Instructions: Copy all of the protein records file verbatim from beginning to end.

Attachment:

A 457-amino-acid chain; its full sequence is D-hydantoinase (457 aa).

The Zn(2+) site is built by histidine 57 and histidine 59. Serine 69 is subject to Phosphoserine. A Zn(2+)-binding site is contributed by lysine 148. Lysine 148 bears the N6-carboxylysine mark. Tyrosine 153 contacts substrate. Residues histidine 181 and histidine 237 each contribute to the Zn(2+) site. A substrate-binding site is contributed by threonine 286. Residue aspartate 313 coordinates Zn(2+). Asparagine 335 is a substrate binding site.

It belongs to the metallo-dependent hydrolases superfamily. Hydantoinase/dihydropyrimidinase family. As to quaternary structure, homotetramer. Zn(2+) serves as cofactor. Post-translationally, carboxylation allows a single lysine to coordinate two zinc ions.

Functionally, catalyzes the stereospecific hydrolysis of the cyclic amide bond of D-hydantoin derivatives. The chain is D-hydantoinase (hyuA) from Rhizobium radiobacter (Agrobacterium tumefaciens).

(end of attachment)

A 457-amino-acid chain; its full sequence is D-hydantoinase (457 aa).

The Zn(2+) site is built by histidine 57 and histidine 59. Serine 69 is subject to Phosphoserine. A Zn(2+)-binding site is contributed by lysine 148. Lysine 148 bears the N6-carboxylysine mark. Tyrosine 153 contacts substrate. Residues histidine 181 and histidine 237 each contribute to the Zn(2+) site. A substrate-binding site is contributed by threonine 286. Residue aspartate 313 coordinates Zn(2+). Asparagine 335 is a substrate binding site.

It belongs to the metallo-dependent hydrolases superfamily. Hydantoinase/dihydropyrimidinase family. As to quaternary structure, homotetramer. Zn(2+) serves as cofactor. Post-translationally, carboxylation allows a single lysine to coordinate two zinc ions.

Functionally, catalyzes the stereospecific hydrolysis of the cyclic amide bond of D-hydantoin derivatives. The chain is D-hydantoinase (hyuA) from Rhizobium radiobacter (Agrobacterium tumefaciens).